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Isometrics: Black Belt Tension Training

For those of you who might be hesitant to look into isometrics—maybe you haven’t tried it, or you think it’s a "gimmick", or whatever—let’s talk some home truths, beginning at the beginning:

All strength is built on tension.

You already know this. It’s the first piece of the puzzle when it comes to strength.

Unless you have mastered the art of generating great tension in your muscular system, you cannot develop great strength. It is impossible. Period.

The essence of true strength training lies in reconfiguring your muscle software to be able to generate this tension. Even relatively small men and women can possess seemingly superhuman strength and power if they can master this art. You know this, too. It’s the second piece of the puzzle.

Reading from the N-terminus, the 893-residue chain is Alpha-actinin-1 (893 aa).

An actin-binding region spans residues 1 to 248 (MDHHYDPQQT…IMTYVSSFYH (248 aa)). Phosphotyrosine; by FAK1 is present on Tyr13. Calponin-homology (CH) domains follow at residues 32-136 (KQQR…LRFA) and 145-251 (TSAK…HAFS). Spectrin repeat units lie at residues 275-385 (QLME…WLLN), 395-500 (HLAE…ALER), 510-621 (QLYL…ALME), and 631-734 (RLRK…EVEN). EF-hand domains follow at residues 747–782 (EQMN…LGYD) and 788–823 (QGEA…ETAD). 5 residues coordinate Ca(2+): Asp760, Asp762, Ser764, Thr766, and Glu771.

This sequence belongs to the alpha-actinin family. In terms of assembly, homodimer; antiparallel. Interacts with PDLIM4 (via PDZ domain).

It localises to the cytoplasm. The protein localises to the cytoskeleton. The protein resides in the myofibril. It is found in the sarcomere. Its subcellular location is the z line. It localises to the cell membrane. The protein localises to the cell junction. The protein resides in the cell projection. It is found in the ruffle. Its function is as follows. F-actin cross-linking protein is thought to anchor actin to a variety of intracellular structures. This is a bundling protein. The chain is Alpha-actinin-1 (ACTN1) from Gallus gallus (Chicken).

There is, however, a third piece.

Novices and intermediates, new to strength training, can progress quickly with conventional exercises. Strength "black belts" will require more effective and efficient methods to further develop their tension skills.

The number-one most effective and efficient method to master tension is through static exercise—isometric drills.

This is the third piece of the strength puzzle. This, you may not know.